> Stirling Westrup wrote: What
> is the highest density chemical energy storage that is currently known?
This is a much more complicated question than it looks.
> answer different if we look at joules per mililiter instead of per gram?
Of course. If volume doesnt matter, hydrogen and flourine
pack a tremendous bang per gram. Solid rocket fuels are
way down on specific impulse per unit weight, but they
exceed liquid rocket impulse as a function of volume. Furthermore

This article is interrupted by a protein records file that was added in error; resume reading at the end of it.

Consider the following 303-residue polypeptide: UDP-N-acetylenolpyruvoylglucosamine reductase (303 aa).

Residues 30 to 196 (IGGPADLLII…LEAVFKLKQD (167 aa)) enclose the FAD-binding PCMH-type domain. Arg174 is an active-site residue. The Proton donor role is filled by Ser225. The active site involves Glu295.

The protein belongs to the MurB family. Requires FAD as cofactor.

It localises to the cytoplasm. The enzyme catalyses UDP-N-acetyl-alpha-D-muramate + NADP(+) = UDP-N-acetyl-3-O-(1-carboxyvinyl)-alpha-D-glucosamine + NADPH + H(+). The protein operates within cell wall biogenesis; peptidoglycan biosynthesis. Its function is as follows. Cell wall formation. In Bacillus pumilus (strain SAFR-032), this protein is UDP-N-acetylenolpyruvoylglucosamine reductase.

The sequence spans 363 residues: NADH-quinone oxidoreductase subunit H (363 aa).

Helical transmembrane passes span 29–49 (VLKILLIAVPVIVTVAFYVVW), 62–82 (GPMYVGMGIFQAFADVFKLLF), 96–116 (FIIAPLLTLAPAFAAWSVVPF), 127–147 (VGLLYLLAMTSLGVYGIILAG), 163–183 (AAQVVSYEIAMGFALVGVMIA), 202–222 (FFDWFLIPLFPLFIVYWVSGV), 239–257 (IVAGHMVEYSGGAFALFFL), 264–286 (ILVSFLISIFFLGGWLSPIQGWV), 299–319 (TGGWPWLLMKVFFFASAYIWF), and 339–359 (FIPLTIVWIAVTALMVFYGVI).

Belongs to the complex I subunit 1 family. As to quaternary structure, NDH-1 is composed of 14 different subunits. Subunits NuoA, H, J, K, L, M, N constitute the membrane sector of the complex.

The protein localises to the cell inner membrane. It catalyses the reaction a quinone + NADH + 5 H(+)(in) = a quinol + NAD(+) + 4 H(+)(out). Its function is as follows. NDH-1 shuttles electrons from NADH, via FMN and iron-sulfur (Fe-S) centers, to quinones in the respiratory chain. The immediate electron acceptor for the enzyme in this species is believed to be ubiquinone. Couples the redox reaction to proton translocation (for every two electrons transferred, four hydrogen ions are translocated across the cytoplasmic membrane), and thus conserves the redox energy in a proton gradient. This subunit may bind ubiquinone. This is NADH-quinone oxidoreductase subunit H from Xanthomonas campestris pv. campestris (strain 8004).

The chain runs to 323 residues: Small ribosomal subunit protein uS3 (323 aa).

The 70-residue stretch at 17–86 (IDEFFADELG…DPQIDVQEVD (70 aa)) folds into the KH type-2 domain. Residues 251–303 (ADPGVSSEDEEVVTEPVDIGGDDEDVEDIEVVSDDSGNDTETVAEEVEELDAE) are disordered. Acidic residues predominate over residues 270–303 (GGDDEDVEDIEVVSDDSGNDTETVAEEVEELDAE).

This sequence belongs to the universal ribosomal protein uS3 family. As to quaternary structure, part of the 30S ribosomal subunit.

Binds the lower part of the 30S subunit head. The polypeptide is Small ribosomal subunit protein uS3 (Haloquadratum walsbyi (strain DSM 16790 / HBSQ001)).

the answer depends on how you want to actually *use* the energy.
For instance, a hand grenade has less chemical energy than
a twinky. If you are interested in converting energy via
internal combustion, good old octane is quite respectable.
As far as energy released, a rusting piece of iron does well.
If you are imagining chemical storage for nanoconstruction,
mitochondria have found a good energy transfer medium,
the breakdown of simple sugars.
Please sharpen the question Stirling.
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